Megan hopes comic will help others deal with grief
Published on Mon 19 Nov 2018 by Grant Hill
Inspired by the memory of her beloved father, University of Dundee PhD student Megan Sinclair has created a new comic that explores bereavement while raising both awareness of heart disease and funds for vital medical research.
Close to the Heart will be launched at a symposium at Dundee Comics Creative Space on Wednesday 21 November. The publication centres on the sudden death of Megan’s father, George, who suffered a fatal heart attack in his sleep at the age of 53 in April 2014. She says the event turned her family and life upside down but her determination to do her father proud helped drive Megan towards First Class Honours and a Masters degree with distinction before embarking on her PhD in Comics and Education.
Despite its origins in tragedy, Megan says the overall message of ‘Close to the Heart’, which explores the importance of communication in helping people cope with grief, is one of hope.
“The comic basically started out as a need to write,” she said. “In the weeks following my Dad’s death I needed an outlet and scribbling down my thoughts gave me that. My writing went from a diary to a bullet point list hidden away on my computer and then to a comic script. At that point I wasn’t really sure what the aim for it was because it was still so raw and personal.
“Gradually it became a part of my University work but it was only in the last year or so that it progressed from an individual project to a collaborative one. Opening the comic up to my fellow artists has been a huge help as it has allowed me to share my grief and work through it with others. Each person has taken the story and made it their own, which I love. It still feels personal to me but is simultaneously universal.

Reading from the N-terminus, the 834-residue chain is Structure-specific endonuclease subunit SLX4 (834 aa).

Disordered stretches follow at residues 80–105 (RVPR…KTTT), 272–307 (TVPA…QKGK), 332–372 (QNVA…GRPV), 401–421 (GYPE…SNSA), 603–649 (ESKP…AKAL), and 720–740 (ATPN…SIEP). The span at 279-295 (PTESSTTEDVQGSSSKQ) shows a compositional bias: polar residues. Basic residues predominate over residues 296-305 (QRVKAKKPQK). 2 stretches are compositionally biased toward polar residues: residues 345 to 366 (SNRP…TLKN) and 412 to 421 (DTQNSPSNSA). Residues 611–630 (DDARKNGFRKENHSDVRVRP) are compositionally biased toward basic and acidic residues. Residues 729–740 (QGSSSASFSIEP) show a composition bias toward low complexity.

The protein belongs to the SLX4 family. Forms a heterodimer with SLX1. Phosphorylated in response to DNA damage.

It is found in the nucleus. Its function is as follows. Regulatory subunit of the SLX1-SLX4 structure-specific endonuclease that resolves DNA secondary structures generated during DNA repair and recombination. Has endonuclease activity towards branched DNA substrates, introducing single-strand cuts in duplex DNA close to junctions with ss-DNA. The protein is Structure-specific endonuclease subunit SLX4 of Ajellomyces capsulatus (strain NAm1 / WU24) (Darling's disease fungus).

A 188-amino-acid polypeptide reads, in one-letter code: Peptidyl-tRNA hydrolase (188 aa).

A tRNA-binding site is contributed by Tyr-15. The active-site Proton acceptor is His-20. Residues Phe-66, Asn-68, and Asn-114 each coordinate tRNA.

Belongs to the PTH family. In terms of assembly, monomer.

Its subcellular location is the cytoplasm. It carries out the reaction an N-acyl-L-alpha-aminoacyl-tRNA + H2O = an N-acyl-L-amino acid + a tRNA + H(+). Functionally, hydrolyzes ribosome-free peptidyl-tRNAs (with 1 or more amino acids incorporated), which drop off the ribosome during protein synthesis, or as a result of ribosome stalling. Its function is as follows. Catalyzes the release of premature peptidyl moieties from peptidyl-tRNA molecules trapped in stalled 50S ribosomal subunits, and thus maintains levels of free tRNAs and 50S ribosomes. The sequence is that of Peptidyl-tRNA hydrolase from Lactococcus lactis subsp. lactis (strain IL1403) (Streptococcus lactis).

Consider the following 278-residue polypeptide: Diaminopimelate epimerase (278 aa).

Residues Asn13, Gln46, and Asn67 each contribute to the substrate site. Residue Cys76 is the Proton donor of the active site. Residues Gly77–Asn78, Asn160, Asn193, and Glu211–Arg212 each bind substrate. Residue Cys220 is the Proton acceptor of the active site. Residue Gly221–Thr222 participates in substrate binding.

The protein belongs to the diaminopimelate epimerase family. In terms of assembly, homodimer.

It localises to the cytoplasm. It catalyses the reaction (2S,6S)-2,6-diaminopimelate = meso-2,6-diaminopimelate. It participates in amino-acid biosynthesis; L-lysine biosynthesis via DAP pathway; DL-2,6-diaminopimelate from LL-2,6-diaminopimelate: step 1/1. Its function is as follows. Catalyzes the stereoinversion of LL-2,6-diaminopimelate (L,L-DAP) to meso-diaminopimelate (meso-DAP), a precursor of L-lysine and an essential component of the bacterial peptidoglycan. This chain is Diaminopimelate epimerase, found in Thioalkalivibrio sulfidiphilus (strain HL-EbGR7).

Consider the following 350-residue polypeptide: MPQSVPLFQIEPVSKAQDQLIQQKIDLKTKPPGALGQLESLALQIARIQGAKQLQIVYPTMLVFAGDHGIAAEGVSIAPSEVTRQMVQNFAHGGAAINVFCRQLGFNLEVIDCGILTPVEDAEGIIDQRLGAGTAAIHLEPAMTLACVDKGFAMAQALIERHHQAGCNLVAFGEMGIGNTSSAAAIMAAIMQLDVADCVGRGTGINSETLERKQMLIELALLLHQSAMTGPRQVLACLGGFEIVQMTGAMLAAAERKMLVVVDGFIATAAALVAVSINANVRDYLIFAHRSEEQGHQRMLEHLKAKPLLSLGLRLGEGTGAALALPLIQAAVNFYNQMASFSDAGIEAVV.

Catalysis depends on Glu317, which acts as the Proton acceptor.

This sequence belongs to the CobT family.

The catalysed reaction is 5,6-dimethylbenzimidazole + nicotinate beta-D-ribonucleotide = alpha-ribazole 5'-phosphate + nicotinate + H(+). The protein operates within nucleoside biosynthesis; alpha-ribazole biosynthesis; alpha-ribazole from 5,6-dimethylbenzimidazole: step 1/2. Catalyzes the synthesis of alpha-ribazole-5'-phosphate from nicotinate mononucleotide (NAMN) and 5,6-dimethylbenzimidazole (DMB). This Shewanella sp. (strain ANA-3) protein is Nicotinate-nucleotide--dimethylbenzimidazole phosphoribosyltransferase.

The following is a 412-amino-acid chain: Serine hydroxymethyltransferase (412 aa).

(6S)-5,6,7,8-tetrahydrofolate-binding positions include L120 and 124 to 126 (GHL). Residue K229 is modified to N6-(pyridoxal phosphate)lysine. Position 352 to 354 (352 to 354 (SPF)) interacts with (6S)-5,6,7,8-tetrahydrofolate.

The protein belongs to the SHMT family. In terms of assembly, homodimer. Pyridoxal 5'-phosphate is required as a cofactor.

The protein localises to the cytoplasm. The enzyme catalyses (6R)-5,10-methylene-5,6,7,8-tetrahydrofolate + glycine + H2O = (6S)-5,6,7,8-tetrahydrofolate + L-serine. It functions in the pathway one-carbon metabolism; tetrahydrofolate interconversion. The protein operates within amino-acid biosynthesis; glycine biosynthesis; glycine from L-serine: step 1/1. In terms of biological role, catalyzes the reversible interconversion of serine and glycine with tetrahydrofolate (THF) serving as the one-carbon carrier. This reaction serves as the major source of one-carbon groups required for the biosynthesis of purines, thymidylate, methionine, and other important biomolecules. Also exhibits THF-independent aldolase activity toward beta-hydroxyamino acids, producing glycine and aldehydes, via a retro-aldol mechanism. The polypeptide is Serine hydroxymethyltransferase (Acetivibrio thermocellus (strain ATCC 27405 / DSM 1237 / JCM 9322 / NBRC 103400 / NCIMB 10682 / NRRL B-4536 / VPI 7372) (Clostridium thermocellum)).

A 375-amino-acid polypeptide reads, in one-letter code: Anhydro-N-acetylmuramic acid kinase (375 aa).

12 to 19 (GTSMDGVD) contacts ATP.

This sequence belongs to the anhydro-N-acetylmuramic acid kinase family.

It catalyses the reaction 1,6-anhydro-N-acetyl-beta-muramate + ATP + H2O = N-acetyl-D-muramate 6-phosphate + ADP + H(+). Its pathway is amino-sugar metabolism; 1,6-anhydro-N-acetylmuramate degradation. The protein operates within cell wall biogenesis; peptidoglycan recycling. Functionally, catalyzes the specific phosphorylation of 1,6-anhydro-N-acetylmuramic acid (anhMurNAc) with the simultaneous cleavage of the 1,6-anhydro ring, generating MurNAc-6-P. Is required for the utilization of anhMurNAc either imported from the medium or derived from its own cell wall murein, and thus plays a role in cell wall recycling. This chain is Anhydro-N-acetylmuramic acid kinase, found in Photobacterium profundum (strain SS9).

“Comics were a constant source of comfort in my own battle with bereavement so for me there is no better way to express my own story than through that medium. Ultimately, I hope the comic can be used as a way of helping others and educating them on resources available to those going through similar experiences.
“My research centres on healthcare information comics and I would love to use this and its counterpart Dr Heartbeat, a superhero genre version of Close to the Heart, as teaching tools to encourage communication on difficult or stigmatised topics such as death.”
Wednesday’s symposium focuses on public information comics produced by the Comics Studies team at the University in collaboration with academic and non-academic partners and aims to explore the impact of comics as a mode of public engagement as well as a research methodology.
The event begins at 10am with guest speaker Nicola Streeten, an illustrator, graphic novelist and author of Billy, Me and You, discussing her own experience of comics and grief. Other talks centred on graphic health will follow, along with a workshop, and roundtable discussion.
Close to the Heart will be officially launched at 7pm that evening and members of the public are welcome to attend both the symposium and the launch event. The comic is free but donations, which will be given to the British Heart Foundation, are welcome.
BHF Scotland Director James Cant said, “Megan has created a remarkable piece of work that conveys the pain of losing a loved one to heart disease in a way that’s both powerful and personal. We’re proud to be associated with Close to the Heart and grateful to Megan for raising awareness of heart and circulatory diseases in such an effective way, and for raising funds to support the lifesaving research that will help us beat heartbreak forever.”